I was lucky enough to have been taught Latin at school, and I remember my first teacher telling the class that a tandem bicycle was so called because Latin tandem means ‘at length’. That was the beginning with my fascination for words, etymologies, and languages. At University I was able to specialise in Greek, Latin, and Indo-European languages and then for my PhD I learnt Armenian (which has an alphabet to die for: 36 letters each of which has four different varieties, not counting ligatures!). I am now Professor of Comparative Philology at the University of Cambridge. 

James' book list on decipherment and lost languages

Why did James love this book?

Linear A, the script that preceded Linear B in Crete, has long attracted attempts at decipherment. Ester Salgarella, who is a colleague of mine at Cambridge, would not claim to have deciphered Linear A, but her work on the script and its relation to Linear B is brilliant at reframing the question about the relationship between the two. If you read this after Andrew Robinson’s account of Linear A (in his Lost Languages book mentioned above), you might be surprised by how much progress has been made.  

By Ester Salgarella,

Why should I read it?

1 author picked Aegean Linear Script(s) as one of their favorite books, and they share why you should read it.

What is this book about?

When does a continuum become a divide? This book investigates the genetic relationship between Linear A and Linear B, two Bronze Age scripts attested on Crete and Mainland Greece and understood to have developed one out of the other. By using an interdisciplinary methodology, this research integrates linguistic, epigraphic, palaeographic and archaeological evidence, and places the writing practice in its sociohistorical setting. By challenging traditional views, this work calls into question widespread assumptions and interpretative schemes on the relationship between these two scripts, and opens up new perspectives on the ideology associated with the retention, adaptation and transmission of a…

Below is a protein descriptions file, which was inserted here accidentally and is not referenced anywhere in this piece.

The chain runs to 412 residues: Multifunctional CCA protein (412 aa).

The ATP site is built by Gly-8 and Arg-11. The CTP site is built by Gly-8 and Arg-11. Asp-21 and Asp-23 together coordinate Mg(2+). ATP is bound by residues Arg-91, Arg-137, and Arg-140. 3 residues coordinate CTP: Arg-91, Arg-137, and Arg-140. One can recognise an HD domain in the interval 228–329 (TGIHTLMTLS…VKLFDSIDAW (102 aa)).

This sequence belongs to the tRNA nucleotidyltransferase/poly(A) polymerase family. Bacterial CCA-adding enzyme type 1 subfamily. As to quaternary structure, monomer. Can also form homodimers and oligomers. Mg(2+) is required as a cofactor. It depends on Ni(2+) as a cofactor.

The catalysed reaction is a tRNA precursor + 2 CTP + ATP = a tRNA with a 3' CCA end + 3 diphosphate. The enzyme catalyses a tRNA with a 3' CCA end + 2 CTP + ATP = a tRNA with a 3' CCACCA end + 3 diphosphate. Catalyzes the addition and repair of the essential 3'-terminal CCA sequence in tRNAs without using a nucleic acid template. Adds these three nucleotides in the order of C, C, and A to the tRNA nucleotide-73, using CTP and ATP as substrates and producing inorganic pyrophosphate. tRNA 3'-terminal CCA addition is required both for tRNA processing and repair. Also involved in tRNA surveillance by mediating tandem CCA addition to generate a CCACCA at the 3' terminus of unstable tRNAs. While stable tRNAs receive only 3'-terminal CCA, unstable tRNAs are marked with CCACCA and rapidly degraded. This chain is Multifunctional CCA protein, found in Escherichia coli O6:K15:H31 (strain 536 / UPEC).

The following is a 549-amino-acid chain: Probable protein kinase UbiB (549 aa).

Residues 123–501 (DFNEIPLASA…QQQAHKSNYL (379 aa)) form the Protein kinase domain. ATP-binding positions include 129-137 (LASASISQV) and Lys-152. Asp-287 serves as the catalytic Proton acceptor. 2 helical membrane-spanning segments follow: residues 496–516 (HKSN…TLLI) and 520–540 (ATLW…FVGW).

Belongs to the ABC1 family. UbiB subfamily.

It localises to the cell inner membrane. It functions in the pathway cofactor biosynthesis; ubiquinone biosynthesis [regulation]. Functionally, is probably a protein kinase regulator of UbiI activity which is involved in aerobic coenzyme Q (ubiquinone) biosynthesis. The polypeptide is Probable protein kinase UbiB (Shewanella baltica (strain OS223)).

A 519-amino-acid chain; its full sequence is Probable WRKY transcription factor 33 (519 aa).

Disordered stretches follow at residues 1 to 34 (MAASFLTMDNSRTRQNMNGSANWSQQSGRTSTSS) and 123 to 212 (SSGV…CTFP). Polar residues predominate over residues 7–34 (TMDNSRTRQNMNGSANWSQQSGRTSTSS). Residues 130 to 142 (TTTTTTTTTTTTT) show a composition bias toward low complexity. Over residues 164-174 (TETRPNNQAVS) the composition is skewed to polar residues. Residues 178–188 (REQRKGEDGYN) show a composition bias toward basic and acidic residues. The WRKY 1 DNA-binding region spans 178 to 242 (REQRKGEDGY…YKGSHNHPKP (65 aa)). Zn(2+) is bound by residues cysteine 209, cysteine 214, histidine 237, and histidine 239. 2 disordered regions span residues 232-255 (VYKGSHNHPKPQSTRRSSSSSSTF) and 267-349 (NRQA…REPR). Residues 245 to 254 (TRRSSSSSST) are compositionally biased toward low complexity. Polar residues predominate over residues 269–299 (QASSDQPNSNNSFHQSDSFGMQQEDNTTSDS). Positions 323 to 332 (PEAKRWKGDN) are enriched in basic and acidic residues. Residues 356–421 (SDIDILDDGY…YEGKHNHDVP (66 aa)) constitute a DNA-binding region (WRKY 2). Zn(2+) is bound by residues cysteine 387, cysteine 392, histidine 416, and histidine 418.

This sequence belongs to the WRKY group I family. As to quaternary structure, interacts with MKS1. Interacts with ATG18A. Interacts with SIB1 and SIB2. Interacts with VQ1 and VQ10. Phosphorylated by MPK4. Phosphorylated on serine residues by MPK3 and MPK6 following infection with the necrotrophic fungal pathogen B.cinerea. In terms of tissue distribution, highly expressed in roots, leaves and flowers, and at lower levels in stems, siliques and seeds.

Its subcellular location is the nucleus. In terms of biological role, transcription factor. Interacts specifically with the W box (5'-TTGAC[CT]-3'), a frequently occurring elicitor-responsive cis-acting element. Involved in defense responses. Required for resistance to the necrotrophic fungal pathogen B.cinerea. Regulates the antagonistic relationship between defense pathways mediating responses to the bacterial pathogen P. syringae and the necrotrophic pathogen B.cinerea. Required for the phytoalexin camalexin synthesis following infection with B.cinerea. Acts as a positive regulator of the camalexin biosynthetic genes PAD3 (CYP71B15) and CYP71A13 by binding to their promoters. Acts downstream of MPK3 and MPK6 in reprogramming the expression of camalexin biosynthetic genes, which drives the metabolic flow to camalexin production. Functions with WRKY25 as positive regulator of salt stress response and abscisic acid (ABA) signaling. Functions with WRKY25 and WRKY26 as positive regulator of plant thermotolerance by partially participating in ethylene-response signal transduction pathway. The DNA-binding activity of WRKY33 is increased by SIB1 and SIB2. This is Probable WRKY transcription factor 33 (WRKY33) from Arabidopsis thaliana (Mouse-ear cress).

London Under

By Peter Ackroyd,

Book cover of London Under: The Secret History Beneath the Streets

Julie Anderson Author Of Plague

From the list on secret subterranean London.

Who am I?

I've lived and worked in London for most of my adult life and am perpetually astonished, amazed, and fascinated by the city around me. It's histories, small and large, are a constant delight and surprise for me, and its hidden places of enchantment fire my imagination. So, when I came to write my first novel, for Claret Press, there was no other place where it could possibly be set and I chose central London which I knew very well and had layer upon physical layer of history. Given that it was a crime thriller, it had to use those hidden places, which mirrored the surface world, as part of the plot. Walk with me along one of London's lost rivers on my website

Julie's book list on secret subterranean London

Why did Julie love this book?

I enjoy Ackroyd's novels as well as his biographies, the former almost always being set in London which he, as a noted flaneur, loves. London Under is not fiction, though it often references the literature and mythologies which have grown up around certain places and landmarks within London, from its earliest incarnation before it was even a city to the present day. Ackroyd chronicles how the London of one time reappears and impacts upon the London of another time, one stratum intruding upon another and shows how the world below mirrors and reflects the world above. This is not unlike how I wanted the clandestine and criminal world to mirror and reflect the above ground and above-board world in my novel Plague.

By Peter Ackroyd,

Why should I read it?

1 author picked London Under as one of their favorite books, and they share why you should read it.

What is this book about?

In this vividly descriptive short study, Peter Ackroyd tunnels down through the geological layers of London, meeting the creatures that dwell in darkness and excavating the lore and mythology beneath the surface.
There is a Bronze Age trackway below the Isle of Dogs, Anglo-Saxon graves rest under St. Pauls, and the monastery of Whitefriars lies beneath Fleet Street. To go under London is to penetrate history, and Ackroyd's book is filled with the stories unique to this underworld: the hydraulic device used to lower bodies into the catacombs in Kensal Green cemetery; the door in the plinth of the statue…